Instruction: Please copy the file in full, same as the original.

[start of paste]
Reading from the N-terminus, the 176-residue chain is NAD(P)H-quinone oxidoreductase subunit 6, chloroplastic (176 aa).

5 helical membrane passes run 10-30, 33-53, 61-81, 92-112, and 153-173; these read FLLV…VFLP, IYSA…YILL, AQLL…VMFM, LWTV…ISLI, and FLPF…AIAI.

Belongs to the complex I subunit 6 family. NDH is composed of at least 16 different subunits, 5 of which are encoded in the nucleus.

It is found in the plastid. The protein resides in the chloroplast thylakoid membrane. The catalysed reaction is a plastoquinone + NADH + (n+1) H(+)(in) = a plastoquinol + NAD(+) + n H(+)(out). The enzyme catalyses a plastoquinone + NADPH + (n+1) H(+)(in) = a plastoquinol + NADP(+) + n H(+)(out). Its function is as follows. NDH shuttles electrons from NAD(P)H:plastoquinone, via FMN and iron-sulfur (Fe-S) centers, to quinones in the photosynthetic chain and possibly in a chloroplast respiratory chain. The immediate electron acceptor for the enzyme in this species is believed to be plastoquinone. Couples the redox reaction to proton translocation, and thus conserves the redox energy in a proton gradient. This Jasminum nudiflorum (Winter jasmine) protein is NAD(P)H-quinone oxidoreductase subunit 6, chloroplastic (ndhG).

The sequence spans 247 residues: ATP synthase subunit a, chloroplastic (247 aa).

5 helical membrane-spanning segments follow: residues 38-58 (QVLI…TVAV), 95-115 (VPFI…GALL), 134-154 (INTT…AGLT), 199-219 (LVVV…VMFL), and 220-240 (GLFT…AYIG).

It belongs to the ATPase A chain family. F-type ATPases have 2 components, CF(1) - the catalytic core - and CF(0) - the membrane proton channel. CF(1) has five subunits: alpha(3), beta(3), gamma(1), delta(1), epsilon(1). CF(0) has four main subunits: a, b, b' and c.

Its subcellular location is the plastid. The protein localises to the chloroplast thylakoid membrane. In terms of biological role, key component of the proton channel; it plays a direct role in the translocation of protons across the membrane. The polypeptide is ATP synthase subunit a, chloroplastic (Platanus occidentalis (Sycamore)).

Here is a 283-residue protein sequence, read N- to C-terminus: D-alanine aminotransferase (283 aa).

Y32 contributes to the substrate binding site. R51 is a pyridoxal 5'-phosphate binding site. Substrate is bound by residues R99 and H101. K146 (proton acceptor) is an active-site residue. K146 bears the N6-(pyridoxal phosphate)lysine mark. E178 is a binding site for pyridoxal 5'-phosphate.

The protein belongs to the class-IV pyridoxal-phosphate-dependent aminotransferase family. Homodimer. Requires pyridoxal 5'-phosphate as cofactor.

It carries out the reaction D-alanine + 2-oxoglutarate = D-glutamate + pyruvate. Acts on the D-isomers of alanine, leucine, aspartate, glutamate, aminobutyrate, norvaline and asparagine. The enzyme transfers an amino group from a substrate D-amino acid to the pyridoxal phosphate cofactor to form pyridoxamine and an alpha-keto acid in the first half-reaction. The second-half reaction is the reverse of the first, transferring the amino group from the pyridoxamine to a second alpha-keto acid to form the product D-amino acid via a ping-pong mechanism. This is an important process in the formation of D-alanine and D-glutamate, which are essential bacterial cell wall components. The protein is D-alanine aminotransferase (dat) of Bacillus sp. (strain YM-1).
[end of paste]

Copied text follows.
Reading from the N-terminus, the 176-residue chain is NAD(P)H-quinone oxidoreductase subunit 6, chloroplastic (176 aa).

5 helical membrane passes run 10-30, 33-53, 61-81, 92-112, and 153-173; these read FLLV…VFLP, IYSA…YILL, AQLL…VMFM, LWTV…ISLI, and FLPF…AIAI.

Belongs to the complex I subunit 6 family. NDH is composed of at least 16 different subunits, 5 of which are encoded in the nucleus.

It is found in the plastid. The protein resides in the chloroplast thylakoid membrane. The catalysed reaction is a plastoquinone + NADH + (n+1) H(+)(in) = a plastoquinol + NAD(+) + n H(+)(out). The enzyme catalyses a plastoquinone + NADPH + (n+1) H(+)(in) = a plastoquinol + NADP(+) + n H(+)(out). Its function is as follows. NDH shuttles electrons from NAD(P)H:plastoquinone, via FMN and iron-sulfur (Fe-S) centers, to quinones in the photosynthetic chain and possibly in a chloroplast respiratory chain. The immediate electron acceptor for the enzyme in this species is believed to be plastoquinone. Couples the redox reaction to proton translocation, and thus conserves the redox energy in a proton gradient. This Jasminum nudiflorum (Winter jasmine) protein is NAD(P)H-quinone oxidoreductase subunit 6, chloroplastic (ndhG).

The sequence spans 247 residues: ATP synthase subunit a, chloroplastic (247 aa).

5 helical membrane-spanning segments follow: residues 38-58 (QVLI…TVAV), 95-115 (VPFI…GALL), 134-154 (INTT…AGLT), 199-219 (LVVV…VMFL), and 220-240 (GLFT…AYIG).

It belongs to the ATPase A chain family. F-type ATPases have 2 components, CF(1) - the catalytic core - and CF(0) - the membrane proton channel. CF(1) has five subunits: alpha(3), beta(3), gamma(1), delta(1), epsilon(1). CF(0) has four main subunits: a, b, b' and c.

Its subcellular location is the plastid. The protein localises to the chloroplast thylakoid membrane. In terms of biological role, key component of the proton channel; it plays a direct role in the translocation of protons across the membrane. The polypeptide is ATP synthase subunit a, chloroplastic (Platanus occidentalis (Sycamore)).

Here is a 283-residue protein sequence, read N- to C-terminus: D-alanine aminotransferase (283 aa).

Y32 contributes to the substrate binding site. R51 is a pyridoxal 5'-phosphate binding site. Substrate is bound by residues R99 and H101. K146 (proton acceptor) is an active-site residue. K146 bears the N6-(pyridoxal phosphate)lysine mark. E178 is a binding site for pyridoxal 5'-phosphate.

The protein belongs to the class-IV pyridoxal-phosphate-dependent aminotransferase family. Homodimer. Requires pyridoxal 5'-phosphate as cofactor.

It carries out the reaction D-alanine + 2-oxoglutarate = D-glutamate + pyruvate. Acts on the D-isomers of alanine, leucine, aspartate, glutamate, aminobutyrate, norvaline and asparagine. The enzyme transfers an amino group from a substrate D-amino acid to the pyridoxal phosphate cofactor to form pyridoxamine and an alpha-keto acid in the first half-reaction. The second-half reaction is the reverse of the first, transferring the amino group from the pyridoxamine to a second alpha-keto acid to form the product D-amino acid via a ping-pong mechanism. This is an important process in the formation of D-alanine and D-glutamate, which are essential bacterial cell wall components. The protein is D-alanine aminotransferase (dat) of Bacillus sp. (strain YM-1).